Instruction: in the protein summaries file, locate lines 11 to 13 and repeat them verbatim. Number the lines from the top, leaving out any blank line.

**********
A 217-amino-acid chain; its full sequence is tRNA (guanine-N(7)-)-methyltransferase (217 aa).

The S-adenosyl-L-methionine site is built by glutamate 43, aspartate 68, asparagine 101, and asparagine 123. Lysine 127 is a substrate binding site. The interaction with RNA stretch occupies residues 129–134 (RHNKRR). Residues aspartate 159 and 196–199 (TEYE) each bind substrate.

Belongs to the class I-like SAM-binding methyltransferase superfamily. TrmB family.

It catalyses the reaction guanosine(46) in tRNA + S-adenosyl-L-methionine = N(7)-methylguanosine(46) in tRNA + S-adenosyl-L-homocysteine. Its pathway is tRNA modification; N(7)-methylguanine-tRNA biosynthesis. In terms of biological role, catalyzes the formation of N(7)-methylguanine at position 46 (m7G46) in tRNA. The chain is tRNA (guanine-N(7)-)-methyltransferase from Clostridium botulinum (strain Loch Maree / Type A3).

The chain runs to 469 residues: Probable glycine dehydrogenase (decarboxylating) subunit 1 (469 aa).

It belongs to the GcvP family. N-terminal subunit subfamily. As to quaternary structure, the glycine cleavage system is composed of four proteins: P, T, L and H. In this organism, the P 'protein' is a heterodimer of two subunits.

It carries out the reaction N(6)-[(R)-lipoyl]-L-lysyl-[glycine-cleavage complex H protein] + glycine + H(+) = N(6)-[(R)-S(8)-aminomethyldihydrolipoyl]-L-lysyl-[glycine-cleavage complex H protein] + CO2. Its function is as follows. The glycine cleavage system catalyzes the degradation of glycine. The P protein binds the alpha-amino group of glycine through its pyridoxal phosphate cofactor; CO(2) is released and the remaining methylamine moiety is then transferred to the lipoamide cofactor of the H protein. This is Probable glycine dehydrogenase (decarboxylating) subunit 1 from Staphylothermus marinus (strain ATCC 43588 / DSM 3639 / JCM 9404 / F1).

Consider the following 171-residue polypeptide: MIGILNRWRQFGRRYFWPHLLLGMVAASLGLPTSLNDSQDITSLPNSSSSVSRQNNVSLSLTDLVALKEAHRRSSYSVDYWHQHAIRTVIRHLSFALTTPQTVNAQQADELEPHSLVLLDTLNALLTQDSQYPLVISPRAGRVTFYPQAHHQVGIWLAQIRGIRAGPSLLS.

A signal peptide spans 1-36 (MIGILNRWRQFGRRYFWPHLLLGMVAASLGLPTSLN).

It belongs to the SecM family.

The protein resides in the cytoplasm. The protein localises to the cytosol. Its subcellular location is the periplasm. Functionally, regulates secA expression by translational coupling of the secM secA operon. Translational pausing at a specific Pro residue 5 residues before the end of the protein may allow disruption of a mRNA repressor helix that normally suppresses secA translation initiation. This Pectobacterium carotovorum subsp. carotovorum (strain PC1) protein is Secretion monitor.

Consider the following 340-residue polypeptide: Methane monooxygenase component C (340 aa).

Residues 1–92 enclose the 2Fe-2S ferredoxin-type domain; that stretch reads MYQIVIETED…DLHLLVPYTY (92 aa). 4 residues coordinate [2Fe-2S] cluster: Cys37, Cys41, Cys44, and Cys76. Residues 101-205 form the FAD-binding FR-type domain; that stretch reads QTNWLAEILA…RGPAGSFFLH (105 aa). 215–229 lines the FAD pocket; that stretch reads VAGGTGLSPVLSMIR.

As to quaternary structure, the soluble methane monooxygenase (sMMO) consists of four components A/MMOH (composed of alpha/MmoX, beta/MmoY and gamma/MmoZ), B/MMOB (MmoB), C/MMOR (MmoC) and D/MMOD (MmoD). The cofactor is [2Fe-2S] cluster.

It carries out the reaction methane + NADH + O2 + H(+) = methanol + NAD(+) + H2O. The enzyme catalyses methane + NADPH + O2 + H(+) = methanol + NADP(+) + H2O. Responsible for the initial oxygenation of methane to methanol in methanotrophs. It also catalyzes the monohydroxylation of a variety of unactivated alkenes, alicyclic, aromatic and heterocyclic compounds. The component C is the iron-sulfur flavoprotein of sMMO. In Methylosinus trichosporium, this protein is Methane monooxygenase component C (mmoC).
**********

The protein resides in the cytoplasm. The protein localises to the cytosol. Its subcellular location is the periplasm. Functionally, regulates secA expression by translational coupling of the secM secA operon. Translational pausing at a specific Pro residue 5 residues before the end of the protein may allow disruption of a mRNA repressor helix that normally suppresses secA translation initiation. This Pectobacterium carotovorum subsp. carotovorum (strain PC1) protein is Secretion monitor.

Consider the following 340-residue polypeptide: Methane monooxygenase component C (340 aa).

Residues 1–92 enclose the 2Fe-2S ferredoxin-type domain; that stretch reads MYQIVIETED…DLHLLVPYTY (92 aa). 4 residues coordinate [2Fe-2S] cluster: Cys37, Cys41, Cys44, and Cys76. Residues 101-205 form the FAD-binding FR-type domain; that stretch reads QTNWLAEILA…RGPAGSFFLH (105 aa). 215–229 lines the FAD pocket; that stretch reads VAGGTGLSPVLSMIR.